Consider this: The Sex Pistols and the Ramones are theoretically both ‘punk’ bands, but one of the proposed ending for the Sex Pistol’s movie Who Killed Bambi was going to be bassist Sid Vicious laying in bed shooting up heroin with his mother after they’d just had sex. (That movie was never made for a lot of reasons, including the fact before it could be filmed Vicious died by overdosing on heroin that his mother gave him.) In contrast, Rock N Roll High School has a running joke where the evil principal wants to prove that rock music is bad for kids so she tests it on lab mice. Later, when we go to the Ramones show which makes up about a quarter of the film’s running time the camera finds a six foot tall mouse who has now gotten hooked on the Ramones’ music in the crowd.
This movie made me realize that the Ramones had more in common with Weird Al than they would with a lot of the other bands that were also around at the birth of punk. The goofiness of this movie mirrors UHF (which is basically a kids movie) a lot more than it does a lot of the low budget 70s comedies that I was expecting it to be like. There’s not a lot of the misogyny or racially insensitive jokes that were common for the era; instead there’s a lot of silliness, like casting Clint Howard as the coolest guy in school even though he’s an overeager weirdo who dresses like a golf caddy and who apparently owns multiple blow-up dolls he can loan out to people that need help practicing before dates. (That part is maybe less UHF-y.)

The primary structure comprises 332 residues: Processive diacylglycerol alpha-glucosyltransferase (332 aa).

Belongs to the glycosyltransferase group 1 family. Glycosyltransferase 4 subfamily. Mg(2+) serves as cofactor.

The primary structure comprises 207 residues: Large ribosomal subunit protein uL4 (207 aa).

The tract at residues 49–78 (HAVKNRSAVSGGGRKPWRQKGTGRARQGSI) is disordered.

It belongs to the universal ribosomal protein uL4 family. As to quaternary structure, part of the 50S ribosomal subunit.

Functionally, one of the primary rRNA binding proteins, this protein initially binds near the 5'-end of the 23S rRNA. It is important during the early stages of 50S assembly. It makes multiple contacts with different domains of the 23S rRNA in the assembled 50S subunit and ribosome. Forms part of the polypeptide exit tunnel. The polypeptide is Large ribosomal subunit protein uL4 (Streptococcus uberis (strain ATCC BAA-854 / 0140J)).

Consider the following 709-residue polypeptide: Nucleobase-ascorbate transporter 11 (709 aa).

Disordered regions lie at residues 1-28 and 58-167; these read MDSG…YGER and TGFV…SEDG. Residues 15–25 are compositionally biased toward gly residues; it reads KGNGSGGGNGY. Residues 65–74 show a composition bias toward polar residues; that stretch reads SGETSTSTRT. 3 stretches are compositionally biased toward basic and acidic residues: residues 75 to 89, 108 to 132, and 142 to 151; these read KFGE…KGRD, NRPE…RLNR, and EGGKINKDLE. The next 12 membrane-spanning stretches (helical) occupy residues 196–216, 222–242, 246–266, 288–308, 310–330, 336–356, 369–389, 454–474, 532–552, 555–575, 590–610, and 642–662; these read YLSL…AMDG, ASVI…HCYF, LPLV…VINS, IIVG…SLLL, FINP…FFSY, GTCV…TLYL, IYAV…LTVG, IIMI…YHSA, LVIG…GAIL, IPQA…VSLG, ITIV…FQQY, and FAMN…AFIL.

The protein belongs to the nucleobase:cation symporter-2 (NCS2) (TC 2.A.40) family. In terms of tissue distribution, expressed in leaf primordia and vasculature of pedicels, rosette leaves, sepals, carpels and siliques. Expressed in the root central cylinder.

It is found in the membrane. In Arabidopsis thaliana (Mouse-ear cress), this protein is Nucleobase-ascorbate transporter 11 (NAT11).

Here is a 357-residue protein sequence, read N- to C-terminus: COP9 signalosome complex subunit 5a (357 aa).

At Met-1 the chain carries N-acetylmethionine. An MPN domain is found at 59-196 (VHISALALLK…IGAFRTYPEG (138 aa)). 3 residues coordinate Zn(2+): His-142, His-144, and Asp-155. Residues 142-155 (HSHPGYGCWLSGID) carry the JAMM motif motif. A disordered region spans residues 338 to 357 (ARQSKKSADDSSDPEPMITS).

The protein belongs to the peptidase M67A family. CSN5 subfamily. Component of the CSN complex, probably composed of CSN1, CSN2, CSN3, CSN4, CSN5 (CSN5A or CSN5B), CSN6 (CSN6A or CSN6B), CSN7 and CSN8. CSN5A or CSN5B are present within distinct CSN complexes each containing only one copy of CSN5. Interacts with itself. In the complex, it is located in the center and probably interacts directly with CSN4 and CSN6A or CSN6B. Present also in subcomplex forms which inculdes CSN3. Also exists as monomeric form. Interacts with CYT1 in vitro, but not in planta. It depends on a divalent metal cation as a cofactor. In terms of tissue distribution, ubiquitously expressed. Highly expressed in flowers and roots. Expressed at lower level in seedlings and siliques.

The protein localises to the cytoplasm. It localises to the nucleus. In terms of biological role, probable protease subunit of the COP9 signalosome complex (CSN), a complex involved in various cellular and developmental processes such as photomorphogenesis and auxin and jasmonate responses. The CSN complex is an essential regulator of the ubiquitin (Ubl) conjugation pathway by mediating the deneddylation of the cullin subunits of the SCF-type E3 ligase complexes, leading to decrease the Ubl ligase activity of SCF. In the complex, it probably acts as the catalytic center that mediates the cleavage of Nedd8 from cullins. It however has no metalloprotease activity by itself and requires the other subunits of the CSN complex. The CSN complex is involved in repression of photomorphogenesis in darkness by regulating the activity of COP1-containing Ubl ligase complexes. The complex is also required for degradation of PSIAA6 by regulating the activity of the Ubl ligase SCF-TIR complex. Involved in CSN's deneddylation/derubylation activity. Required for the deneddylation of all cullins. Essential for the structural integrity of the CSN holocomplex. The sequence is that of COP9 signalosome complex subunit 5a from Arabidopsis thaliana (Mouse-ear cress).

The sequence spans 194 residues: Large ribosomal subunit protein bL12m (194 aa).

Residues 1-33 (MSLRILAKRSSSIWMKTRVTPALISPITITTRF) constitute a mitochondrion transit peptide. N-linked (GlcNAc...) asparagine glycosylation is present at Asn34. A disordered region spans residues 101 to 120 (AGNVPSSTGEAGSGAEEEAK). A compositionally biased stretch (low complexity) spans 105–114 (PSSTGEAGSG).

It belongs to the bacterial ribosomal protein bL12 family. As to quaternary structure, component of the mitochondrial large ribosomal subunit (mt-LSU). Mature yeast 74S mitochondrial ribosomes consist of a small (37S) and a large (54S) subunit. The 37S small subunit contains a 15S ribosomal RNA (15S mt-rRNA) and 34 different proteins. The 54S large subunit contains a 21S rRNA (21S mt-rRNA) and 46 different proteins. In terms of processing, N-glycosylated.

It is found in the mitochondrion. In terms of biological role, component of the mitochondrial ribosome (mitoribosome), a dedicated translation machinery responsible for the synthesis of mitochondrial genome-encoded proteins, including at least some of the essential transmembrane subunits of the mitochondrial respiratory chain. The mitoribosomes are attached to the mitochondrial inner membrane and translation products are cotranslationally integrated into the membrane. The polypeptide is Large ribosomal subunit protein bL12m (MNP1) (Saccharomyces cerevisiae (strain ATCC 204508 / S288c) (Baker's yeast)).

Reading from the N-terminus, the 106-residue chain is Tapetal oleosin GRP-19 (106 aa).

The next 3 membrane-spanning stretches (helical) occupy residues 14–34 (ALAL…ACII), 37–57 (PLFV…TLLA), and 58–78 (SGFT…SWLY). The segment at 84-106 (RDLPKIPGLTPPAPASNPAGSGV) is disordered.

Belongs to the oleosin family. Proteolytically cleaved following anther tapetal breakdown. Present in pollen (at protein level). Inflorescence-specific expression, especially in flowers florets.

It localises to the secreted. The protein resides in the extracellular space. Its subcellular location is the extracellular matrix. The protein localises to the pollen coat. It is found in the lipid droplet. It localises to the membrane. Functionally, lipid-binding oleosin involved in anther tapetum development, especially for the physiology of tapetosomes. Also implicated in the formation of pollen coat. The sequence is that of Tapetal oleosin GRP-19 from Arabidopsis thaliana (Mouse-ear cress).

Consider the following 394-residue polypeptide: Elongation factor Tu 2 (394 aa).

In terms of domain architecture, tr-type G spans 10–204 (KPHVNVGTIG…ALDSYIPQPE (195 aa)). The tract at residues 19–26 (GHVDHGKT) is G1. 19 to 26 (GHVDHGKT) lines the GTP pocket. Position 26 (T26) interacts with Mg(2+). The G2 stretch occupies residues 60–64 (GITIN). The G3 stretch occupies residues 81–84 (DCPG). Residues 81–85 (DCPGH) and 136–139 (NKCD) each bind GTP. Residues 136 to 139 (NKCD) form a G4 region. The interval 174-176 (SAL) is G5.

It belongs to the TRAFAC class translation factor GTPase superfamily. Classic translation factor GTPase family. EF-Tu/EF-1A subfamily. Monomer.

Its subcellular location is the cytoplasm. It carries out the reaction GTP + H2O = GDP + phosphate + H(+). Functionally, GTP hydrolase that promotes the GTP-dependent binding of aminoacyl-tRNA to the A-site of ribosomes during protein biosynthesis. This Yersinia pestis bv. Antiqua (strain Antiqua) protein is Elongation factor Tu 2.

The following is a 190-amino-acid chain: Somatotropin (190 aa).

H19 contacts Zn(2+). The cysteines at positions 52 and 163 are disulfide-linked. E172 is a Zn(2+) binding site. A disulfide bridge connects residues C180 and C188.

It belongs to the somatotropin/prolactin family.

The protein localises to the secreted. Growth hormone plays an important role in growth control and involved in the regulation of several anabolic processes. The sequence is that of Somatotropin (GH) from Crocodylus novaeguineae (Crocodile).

That said, the funniest part of the movie was the way all the characters talked about the Ramones: they are the only band anyone has ever heard of; every student likes them regardless of race, creed or color; all of the students in the school pretend that the awkward mumbling that the Ramones do whenever they have lines is totally normal; and poor Riff, who is one of our female heroines, has to pretend that Joey Ramone is a total dreamboat even though he was famously weird-looking. I feel like the Ramones got cast in this movie because someone called KISS (who was actually as popular in the real world at the time as the Ramones are supposed to be in this movie) only to get told that they were too expensive, so then they defaulted to KISS’s non-union Mexican counterparts.
Still, it was a refreshing bit of fluff, especially given all of the ways I could have seen it taking a turn for the cynical or for the mean-spirited.